Assuming that the current pace of construction can be maintained, it will be the end of this decade before any significant dent is made in the deficit of homes, according to Boverket – the Swedish National Board of Housing, Building and Planning. The current rate of construction is “only marginally more than the long-term need”, it says.

The challenge is even greater when it comes to producing affordable housing, Boverket says, especially for the young and those entering the housing market for the first time. Almost one in four young Swedes up to the age of 27 are forced to live at home – the second-highest figure since the measurements began.

There are already signs that housing construction is actually slowing down, owing to higher building material prices, rising interest rates and an incipient labour shortage. Construction prices rose by more than 8 percent last year, and there is concern in the industry that war in Ukraine will further affect costs, in turn slowing the pace of building.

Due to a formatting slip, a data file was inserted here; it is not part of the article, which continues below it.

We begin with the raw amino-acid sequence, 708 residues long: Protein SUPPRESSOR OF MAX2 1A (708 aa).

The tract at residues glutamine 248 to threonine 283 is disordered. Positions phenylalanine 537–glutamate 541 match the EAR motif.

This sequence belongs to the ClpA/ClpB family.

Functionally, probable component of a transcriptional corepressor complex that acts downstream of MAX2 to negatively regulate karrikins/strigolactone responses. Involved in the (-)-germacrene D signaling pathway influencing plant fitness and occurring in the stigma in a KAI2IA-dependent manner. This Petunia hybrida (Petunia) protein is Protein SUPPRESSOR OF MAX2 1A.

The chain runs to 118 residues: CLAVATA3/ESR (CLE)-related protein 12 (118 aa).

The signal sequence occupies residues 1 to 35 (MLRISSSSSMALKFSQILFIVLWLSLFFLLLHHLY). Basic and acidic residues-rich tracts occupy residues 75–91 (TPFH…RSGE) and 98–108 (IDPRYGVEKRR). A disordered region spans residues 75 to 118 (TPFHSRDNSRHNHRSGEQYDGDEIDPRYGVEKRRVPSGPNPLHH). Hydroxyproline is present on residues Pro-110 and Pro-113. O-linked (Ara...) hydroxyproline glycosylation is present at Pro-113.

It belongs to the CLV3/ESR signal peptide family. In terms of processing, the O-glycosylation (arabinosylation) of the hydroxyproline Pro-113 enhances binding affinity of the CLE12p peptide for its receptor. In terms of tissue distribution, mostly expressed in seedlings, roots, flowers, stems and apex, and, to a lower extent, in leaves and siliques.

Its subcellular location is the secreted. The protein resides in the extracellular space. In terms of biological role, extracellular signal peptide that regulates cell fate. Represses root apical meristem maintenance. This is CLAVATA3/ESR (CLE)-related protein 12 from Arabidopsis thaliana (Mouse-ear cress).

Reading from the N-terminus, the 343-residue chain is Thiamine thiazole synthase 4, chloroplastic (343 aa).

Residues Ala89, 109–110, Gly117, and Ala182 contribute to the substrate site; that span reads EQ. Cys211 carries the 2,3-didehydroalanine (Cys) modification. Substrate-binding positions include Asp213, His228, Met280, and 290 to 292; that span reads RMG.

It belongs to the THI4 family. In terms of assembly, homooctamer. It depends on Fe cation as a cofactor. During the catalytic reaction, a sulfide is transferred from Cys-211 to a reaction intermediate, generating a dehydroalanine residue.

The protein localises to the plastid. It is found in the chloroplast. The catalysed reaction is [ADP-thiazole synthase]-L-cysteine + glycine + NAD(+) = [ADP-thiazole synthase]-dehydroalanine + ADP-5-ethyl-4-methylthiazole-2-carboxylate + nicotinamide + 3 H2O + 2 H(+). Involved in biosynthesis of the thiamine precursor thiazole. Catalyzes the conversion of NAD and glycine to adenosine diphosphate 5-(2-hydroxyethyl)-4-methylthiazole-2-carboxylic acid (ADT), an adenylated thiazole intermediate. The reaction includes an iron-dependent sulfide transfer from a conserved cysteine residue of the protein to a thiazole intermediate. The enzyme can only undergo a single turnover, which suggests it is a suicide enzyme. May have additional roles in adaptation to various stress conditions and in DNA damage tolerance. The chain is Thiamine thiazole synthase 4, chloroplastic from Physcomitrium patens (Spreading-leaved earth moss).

There is another fly in the ointment, a consequence of the collapse of Sweden’s governing coalition in November. The new, minority administration was forced to adopt the opposition’s budget, which halted investment subsidies for house building, throwing the construction industry into confusion.

In short, the “Swedish model” for providing people with a roof over their heads is failing. The folkhemmet, or “people’s home”, has not enough homes for its people.

Swedes themselves understand this: in a survey last month, nine out of ten voters said they thought that politicians did not take the housing shortage seriously.

We have waited too long. It is time for fresh thinking and radical action to solve the housing crisis.

David Crouch is the author of Almost Perfekt: How Sweden Works and What Can We Learn From It. He is a freelance journalist and a lecturer in journalism at Gothenburg University